I knew little about this church. I drove down to it by myself. I let myself in, walked by several women who were engaged in conversation and finally found a room with several tables set up for dinner. Everything was perfectly spotless. I picked out someone who looked like she was in charge and told her who I was.
“Oh,” she led me to a seat. “You sit right here.”
I sat. The lady walked away. I sat by myself for several minutes watching other ladies wander in and sit down, busily chatting with each other. Since I was at the speaker’s table, I was in front of everyone and it was all rather awkward, sitting there by myself staring at the ladies facing me.  I did notice as more and more seats were taken that most of these banquet guests seemed more of the mother variety, than the daughter variety. (Although I realize every mother is a daughter.)  But there were NO young girls. I mean younger than 25.
I took the time to study my surroundings. Pink table clothes, pink plates, pink flowers and two very obviously-placed posters on the wall – that I could tell were permanent fixtures.
The posters were identical to each other. They said:
That was just the first of 10 rules, the last five I can’t remember but they seemed like reiterations of the first 5.
The in-charge lady came back and sat down next to me and started going through her official-looking mother/daughter banquet notes.
I decided to play a mental game. If someone told me to list those rules for the kids, how would I change them around so they could be positive?
Wait a minute!  They DID have an Awana Circle. I was literally sitting on it. A conversation starter!  “Oh,” I said to in-charge lady, “you have Awana?”  (I didn’t work at Awana at that point and had no personal investment, but knew enough …)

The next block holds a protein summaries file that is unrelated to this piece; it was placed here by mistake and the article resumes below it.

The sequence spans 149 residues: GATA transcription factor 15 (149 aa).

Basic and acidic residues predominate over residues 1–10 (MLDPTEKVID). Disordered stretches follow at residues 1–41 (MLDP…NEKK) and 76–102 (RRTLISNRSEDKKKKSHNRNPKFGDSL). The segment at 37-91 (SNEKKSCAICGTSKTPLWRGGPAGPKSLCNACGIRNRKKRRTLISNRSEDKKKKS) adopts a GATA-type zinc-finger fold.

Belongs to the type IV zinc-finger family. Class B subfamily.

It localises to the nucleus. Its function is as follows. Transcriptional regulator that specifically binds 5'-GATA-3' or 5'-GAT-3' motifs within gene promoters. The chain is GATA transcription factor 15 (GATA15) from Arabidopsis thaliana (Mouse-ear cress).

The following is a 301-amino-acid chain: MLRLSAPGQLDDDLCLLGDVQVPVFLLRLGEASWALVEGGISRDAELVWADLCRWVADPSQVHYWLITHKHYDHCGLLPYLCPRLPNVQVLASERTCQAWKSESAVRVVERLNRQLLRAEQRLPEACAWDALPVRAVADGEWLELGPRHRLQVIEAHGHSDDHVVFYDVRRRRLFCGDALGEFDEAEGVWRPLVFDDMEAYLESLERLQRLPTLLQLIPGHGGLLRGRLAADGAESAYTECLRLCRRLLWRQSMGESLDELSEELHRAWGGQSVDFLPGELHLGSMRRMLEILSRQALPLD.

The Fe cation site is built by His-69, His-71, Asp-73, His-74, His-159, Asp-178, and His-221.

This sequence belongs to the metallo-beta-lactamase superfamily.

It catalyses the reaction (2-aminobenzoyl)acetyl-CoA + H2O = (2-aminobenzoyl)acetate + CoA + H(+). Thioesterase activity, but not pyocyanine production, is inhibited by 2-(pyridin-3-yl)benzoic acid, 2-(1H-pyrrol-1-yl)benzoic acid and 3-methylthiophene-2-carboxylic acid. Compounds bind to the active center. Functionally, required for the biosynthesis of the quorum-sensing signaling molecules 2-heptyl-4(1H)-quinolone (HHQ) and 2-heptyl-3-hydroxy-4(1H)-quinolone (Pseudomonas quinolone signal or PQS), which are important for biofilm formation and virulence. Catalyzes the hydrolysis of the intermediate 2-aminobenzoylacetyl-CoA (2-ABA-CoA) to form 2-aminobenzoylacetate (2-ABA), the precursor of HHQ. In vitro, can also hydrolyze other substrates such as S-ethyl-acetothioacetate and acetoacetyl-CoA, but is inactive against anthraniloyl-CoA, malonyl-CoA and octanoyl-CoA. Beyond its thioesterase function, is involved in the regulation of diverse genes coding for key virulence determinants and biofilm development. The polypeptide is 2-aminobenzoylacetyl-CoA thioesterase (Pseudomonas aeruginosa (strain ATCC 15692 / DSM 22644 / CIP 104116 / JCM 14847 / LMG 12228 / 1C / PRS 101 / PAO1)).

“No,” she said. “We used to, but not anymore. For some reason we can’t get any kids to come.”
Duh! (They also didn’t have any daughters under the age of 25.)
And that church is what I think of when I think of this verse.  “Children, we have programs for you at our church, BUT IF YOU HAPPEN TO SHOW UP, we don’t want you ACTUALLY behaving like a kid. We don’t want to put forth the effort to prepare for you or clean up after you. But if you come and sit perfectly still in our perfectly-clean chairs, you can come.”
I’m sure there were good people in that church. The banquet went fine. They had great food and entertainment.
But it all made me sad. 
What are our priorities?  
Do we care about the scuff marks from someone’s shoes or the condition of  someone’s heart?



dsc_09472 Did you check out the comments from my post on different words in different places? Some interesting language findings from a couple readers.

Now, on to Fun Friday.

Saturday is Valentine’s Day.  Here are some fun ideas. Some for home. Some for church.

1. A pastor’s wife in Wisconsin got together with one of the ladies in the church and they made Valentine cookies for everyone. They put the cookies in bags and their kids had fun decorating the bags with stickers and ribbons. Last Sunday they gave a cookie to each person in attendance.

2. Mix mini-kisses (chocolate chips) in your kids’ cereal on Valentine’s morning.

3. Or make heart-shaped pancakes.

4. Cook a red meal – spaghetti, radishes, cherries, grapes, cranberries. (Ewwww … maybe not together.)

5. Who in your church hasn’t had a Valentine for years and years and years? Why not have the teens show up at their houses with a plate of cookies and a coupon good for four hours of service: yardwork, cleaning the garage, scrubbing the basement floor, whatever.

6. In your Sunday kids’ program (whether SS or Children’s Church) have kids decorate red paper placemats with hearts, glitter, etc. Somewhere on the placemat, have them to write a big thank you for the teachers who work with them each week. Cover the placemats with clear contact paper and give to the teachers.

7. Plan a brunch for the single people in your church.

8. Make a list of 25 (I just picked that number) reasons why you love each of your kids. Present the lists with a drumroll!

9. Some pizza places make heart-shaped pizzas on Valentine’s Day – fun for your family or your youth group.

10. And remember the greatest love of all — (Ok the alignment of the Valentine in John 3:16 will get totally goofed up when I post this – so it probably won’t look like anything. 😦

          For God so loVed the world


      He gave His onLy




      whosoever  belIeveth

   in Him should  Not perish but 

                       have Everlasting life



Do as the Romans do or wherever

A clean oxen story

And more …